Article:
Sam’s parking lot

The city is set to make a decision that could set back growth at The Forks

The city’s executive policy committee voted Thursday to award CanWest Global Park a 16-year-lease on a parcel of land at The Forks, overturning the past practice of signing year-to-year leases for lands the ball park uses for parking.

This decision if it is allowed to stand following council’s meeting next week, raises a number of important questions, particularly the appropriateness of approving a deal that may sweeten the bottom line of the park’s owner, namely Mayor Sam Katz.  But before we get into that, here’s a little background.

Many people have different ideas about where The Forks begins and ends; it is in fact a 32-hectare site extending from the confluence of the two rivers, west to Main Street and north to the CN Rail bridge by the baseball park.  Part of this area is owned by Parks Canada, part is owned by The Forks Renewal Corporation, and part is owned by the City of Winnipeg.  The Forks were used as a rail exchange yard for nearly 100 years, until, in 1986-88, the three levels of government obtained the lands from CN, and created The Forks Renewal Corporation (FRC). The FRC was given the responsibility of planning the Forks Mandate Area, which includes all of these lands.

As part of its mandate, the FRC developed a long-term planning framework and planning guidelines, that were approved by all three levels of government.  The gist of these guidelines is that The Forks is to become an integral part of the city, with a rich mixture of commercial, residential and recreational development; the vacant lands left by the rail yards are to be filled with a network of integrated, inhabited places.  The intent of the guidelines is being realized. In the past 20 years, new buildings and finished public parks have replaced much of the empty lands, and the Forks has become, more and more, an important destination for tourists and an integral part of our city.

The FRC has adopted a policy regarding surface parking lots:  There should be few of them, and each should hold fewer than 50 cars.  Most surface parking should be replaced with parking structures and separated from public areas.  This will take time, but the policy includes the city-owned lands north of York Avenue and in particular, the land to be discussed by council next week.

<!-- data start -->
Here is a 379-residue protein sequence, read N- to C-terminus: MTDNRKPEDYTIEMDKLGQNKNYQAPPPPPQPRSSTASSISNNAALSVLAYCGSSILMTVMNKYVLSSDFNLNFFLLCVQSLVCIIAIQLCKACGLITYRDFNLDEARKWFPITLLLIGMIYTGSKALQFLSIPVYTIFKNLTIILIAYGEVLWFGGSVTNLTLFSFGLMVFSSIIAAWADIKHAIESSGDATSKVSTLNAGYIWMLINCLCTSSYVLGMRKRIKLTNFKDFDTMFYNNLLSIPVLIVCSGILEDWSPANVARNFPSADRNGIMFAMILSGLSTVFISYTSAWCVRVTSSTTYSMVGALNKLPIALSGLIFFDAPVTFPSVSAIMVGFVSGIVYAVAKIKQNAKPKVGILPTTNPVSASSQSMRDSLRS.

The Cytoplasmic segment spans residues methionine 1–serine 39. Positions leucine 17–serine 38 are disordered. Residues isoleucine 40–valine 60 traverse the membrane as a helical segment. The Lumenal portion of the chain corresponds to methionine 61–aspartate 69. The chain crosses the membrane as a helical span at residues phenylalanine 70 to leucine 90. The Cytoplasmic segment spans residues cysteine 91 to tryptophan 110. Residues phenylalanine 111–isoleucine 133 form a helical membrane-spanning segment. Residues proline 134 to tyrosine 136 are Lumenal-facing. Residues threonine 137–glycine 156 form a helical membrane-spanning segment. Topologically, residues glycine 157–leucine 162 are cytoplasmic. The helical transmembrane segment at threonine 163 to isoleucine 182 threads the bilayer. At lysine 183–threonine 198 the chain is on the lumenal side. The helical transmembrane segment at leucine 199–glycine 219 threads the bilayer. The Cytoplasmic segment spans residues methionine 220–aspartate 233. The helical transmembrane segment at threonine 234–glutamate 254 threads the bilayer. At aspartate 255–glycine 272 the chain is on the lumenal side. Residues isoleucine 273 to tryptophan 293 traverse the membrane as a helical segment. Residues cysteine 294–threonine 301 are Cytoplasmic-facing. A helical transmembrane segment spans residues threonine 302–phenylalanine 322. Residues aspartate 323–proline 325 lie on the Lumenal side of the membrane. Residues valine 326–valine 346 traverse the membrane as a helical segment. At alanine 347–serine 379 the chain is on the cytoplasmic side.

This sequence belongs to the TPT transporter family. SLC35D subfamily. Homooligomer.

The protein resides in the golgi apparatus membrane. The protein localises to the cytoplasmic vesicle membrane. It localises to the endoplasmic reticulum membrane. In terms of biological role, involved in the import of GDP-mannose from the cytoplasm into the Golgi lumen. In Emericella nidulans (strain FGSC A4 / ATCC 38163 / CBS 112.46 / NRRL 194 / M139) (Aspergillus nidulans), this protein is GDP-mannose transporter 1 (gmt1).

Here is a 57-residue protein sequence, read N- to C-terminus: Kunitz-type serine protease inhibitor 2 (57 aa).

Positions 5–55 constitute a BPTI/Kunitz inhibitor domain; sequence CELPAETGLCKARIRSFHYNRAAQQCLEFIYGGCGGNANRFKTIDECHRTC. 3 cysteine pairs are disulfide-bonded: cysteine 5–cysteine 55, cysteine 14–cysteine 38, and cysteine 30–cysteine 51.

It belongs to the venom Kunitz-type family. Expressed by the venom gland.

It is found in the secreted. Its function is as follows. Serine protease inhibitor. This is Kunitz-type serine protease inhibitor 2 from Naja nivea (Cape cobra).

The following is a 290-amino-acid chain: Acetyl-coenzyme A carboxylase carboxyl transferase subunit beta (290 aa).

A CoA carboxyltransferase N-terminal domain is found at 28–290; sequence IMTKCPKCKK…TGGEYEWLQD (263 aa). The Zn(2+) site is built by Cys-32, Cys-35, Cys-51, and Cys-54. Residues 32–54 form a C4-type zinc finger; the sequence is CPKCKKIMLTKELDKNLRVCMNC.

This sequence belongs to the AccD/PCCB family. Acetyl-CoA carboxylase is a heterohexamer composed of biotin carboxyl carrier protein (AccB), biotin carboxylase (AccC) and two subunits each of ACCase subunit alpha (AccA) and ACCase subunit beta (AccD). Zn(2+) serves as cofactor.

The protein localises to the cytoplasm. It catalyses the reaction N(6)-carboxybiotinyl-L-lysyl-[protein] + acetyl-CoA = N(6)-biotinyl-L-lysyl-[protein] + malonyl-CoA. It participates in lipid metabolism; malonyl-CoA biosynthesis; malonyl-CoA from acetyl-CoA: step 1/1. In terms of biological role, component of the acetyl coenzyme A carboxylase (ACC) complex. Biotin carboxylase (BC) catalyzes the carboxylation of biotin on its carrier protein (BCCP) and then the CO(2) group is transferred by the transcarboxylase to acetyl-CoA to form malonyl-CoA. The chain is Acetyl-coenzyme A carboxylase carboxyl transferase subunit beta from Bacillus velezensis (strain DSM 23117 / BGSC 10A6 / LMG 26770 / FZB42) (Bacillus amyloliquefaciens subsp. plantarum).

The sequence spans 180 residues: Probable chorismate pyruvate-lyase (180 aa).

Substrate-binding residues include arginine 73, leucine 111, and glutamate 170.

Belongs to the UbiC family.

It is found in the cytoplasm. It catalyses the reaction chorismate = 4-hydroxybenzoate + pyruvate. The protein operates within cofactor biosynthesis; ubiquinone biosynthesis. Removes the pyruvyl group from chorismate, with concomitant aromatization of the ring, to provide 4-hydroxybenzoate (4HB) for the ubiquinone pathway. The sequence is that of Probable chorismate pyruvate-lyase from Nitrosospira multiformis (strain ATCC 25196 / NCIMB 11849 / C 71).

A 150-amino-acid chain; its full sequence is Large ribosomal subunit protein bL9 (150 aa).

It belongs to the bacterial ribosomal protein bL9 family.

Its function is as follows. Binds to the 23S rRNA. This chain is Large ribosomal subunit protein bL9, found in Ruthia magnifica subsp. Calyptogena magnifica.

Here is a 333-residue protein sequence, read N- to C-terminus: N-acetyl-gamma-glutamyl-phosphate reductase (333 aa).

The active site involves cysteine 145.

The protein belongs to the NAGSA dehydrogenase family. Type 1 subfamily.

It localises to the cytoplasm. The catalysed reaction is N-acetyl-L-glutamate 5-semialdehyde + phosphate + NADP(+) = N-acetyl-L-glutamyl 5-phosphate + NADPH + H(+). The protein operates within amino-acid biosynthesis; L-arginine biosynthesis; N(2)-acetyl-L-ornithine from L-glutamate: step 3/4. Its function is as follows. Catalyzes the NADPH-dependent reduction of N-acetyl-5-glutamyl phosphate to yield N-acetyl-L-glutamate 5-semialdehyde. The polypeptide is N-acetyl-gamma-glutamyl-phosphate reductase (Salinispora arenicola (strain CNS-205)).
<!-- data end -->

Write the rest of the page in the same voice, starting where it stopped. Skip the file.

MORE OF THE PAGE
When a new arena for the Jets was proposed for the site of the current baseball park, extensive studies were completed to determine whether there was enough parking in the area to satisfy the needs of a 22,000-seat facility.  It was established that there were enough existing spaces within a five to ten minute walking distance, none of which were on the Forks site.  This would suggest that there is more than enough parking available to meet the needs of the ball park, which holds only one third as many seats as the ill-fated arena.

The mayor and the owners of our baseball team have had a year-to-year lease on several parcels of land around the ball park since it opened.  These lands are used for parking, but the right to use them for parking can be taken away with a 12-month notice from the city.  If there is viable development proposed for these lands, they will be made available.  This policy is not an accident.  It is an integral part of the long-term plan for The Forks Mandate area, and was developed with the full co-operation and support of the city’s planning department.

Special care was exercised by the city’s property department to assure that the land immediately southeast of the baseball park would fall under this year-to-year arrangement in order to facilitate development of the site.  (This area lies between the Hu’s on First restaurant and the intersection of Water Street and Waterfront Drive.)  The long-term plan identified the site as key to the area’s development, and as a potential place for a gateway structure between St. Boniface and downtown.

That plan will no longer be possible, at least not for another 16 years, if council approves the recommendation from executive policy committee.

The city’s own experts in the property department have recommended against awarding the lease, but executive policy committee apparently believes the site is necessary for restaurant parking, and that it is too small for development anyway.  Both of these claims are highly suspect.  If there is plenty of parking in the area for 22,000-seat arena, there is surely plenty of parking for a 7,500-seat ball park 40 nights per year and a mid-size restaurant.  The site is approximately 135 feet by 200 feet, and it is larger than most of the new development sites along Waterfront Drive.  It is large enough to support a significant private-sector development.  A quick calculation suggests that a six-storey 90,000 square foot building could be built on the site, and still leave 60 feet clear on the side facing the ball park.  To put this into perspective nearly one quarter the size of The Bay.

There is a growing consensus that we have too much surface parking downtown on serviced land, and that this land could better support productive, multi-use development.  If city council awards this 16-year lease to the ball park owners, it will prolong and extend this deadening condition.   The mayor should ecplain to the public why it should not interpret this deal as anything but an example of political and economic self-interest trumping the general good.

Originally published in Winnipeg Free Press, Sunday, September 23, 2006

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